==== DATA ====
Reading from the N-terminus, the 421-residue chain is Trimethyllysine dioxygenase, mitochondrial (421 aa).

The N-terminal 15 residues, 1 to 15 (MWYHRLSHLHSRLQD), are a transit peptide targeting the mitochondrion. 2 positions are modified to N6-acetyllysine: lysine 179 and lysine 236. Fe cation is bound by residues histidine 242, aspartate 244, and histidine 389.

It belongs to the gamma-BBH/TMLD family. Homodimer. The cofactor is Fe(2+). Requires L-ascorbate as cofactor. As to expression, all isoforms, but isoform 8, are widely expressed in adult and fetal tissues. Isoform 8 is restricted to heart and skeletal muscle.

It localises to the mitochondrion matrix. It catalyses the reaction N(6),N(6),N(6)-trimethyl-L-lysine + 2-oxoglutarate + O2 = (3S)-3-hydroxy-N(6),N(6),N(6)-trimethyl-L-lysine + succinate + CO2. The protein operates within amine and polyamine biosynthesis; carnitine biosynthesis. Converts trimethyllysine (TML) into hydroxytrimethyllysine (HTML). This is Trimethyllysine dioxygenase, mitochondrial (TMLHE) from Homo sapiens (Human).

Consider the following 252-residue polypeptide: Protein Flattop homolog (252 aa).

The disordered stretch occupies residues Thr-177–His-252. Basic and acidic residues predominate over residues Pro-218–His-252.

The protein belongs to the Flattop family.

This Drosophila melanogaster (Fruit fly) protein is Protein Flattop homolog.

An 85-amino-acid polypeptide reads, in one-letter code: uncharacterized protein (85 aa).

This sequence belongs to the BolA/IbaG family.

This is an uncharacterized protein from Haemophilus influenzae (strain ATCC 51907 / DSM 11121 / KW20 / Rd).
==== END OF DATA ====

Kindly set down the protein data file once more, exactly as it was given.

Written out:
Reading from the N-terminus, the 421-residue chain is Trimethyllysine dioxygenase, mitochondrial (421 aa).

The N-terminal 15 residues, 1 to 15 (MWYHRLSHLHSRLQD), are a transit peptide targeting the mitochondrion. 2 positions are modified to N6-acetyllysine: lysine 179 and lysine 236. Fe cation is bound by residues histidine 242, aspartate 244, and histidine 389.

It belongs to the gamma-BBH/TMLD family. Homodimer. The cofactor is Fe(2+). Requires L-ascorbate as cofactor. As to expression, all isoforms, but isoform 8, are widely expressed in adult and fetal tissues. Isoform 8 is restricted to heart and skeletal muscle.

It localises to the mitochondrion matrix. It catalyses the reaction N(6),N(6),N(6)-trimethyl-L-lysine + 2-oxoglutarate + O2 = (3S)-3-hydroxy-N(6),N(6),N(6)-trimethyl-L-lysine + succinate + CO2. The protein operates within amine and polyamine biosynthesis; carnitine biosynthesis. Converts trimethyllysine (TML) into hydroxytrimethyllysine (HTML). This is Trimethyllysine dioxygenase, mitochondrial (TMLHE) from Homo sapiens (Human).

Consider the following 252-residue polypeptide: Protein Flattop homolog (252 aa).

The disordered stretch occupies residues Thr-177–His-252. Basic and acidic residues predominate over residues Pro-218–His-252.

The protein belongs to the Flattop family.

This Drosophila melanogaster (Fruit fly) protein is Protein Flattop homolog.

An 85-amino-acid polypeptide reads, in one-letter code: uncharacterized protein (85 aa).

This sequence belongs to the BolA/IbaG family.

This is an uncharacterized protein from Haemophilus influenzae (strain ATCC 51907 / DSM 11121 / KW20 / Rd).